Stephen and Patrice drank in "the bar MacMahon," named for the Irish Frenchman Patrice de Mac Mahon, perhaps the most illustrious descendant of the Wild Geese who left Ireland in the 17th and 18th centuries. He was Duke of Magenta, Marshall of France, and President of the Third Republic.
MacMahon's forebears descended from the Dalcassians, lost ancestral lands during Cromwell's depradations in the 1650s, and left Ireland in the 1690s after the Catholic lords' disastrous support for England's deposed Stuart king, James II. Groomed for a career as a military officer, Patrice rose through the ranks of the French army from the 1820s through the 1850s and achieved the rank of Marshall in 1859. As a conservative politician in the 1870s, he remained committed to the ancient French aristocratic order but positioned himself somewhat precariously as a figure who could rise above the struggle between monarchists and republicans. His term as the French president ended unhappily in 1879 with a Republican electoral triumph. He died in 1893.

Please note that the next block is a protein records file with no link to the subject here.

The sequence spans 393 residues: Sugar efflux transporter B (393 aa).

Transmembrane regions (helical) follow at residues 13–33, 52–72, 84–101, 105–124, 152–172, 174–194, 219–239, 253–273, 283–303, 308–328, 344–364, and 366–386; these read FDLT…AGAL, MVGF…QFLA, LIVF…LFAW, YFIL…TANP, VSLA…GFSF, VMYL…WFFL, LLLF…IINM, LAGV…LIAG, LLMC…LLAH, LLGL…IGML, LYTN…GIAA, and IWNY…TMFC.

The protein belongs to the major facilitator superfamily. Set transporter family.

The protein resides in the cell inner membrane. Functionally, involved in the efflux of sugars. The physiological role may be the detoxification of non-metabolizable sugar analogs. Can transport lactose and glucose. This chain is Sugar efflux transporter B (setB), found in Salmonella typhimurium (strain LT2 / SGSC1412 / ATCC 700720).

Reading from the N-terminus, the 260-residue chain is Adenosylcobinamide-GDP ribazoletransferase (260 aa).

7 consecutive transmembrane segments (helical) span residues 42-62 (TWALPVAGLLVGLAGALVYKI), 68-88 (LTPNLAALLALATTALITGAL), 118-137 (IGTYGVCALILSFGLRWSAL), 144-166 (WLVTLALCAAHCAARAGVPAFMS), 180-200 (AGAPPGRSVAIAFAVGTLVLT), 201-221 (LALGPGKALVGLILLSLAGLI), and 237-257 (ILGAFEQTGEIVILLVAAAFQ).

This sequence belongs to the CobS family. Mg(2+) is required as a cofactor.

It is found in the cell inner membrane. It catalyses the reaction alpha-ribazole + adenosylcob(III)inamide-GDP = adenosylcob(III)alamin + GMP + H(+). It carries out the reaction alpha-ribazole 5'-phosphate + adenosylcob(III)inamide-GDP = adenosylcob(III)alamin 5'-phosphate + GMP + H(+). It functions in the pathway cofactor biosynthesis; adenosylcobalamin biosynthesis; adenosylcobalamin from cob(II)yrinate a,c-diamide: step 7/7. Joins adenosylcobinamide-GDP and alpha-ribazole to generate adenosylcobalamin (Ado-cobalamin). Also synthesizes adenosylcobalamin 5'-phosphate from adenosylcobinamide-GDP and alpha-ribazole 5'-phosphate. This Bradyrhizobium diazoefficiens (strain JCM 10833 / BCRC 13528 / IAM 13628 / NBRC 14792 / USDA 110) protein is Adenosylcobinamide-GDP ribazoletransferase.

The Avenue Mac-Mahon in the 17th arrondissement is one of the dozen major Parisian thoroughfares that converge on the Arc de Triomphe, and has been so named since 1875. I have not been able to learn anything about the "bar MacMahon" that Joyce knew.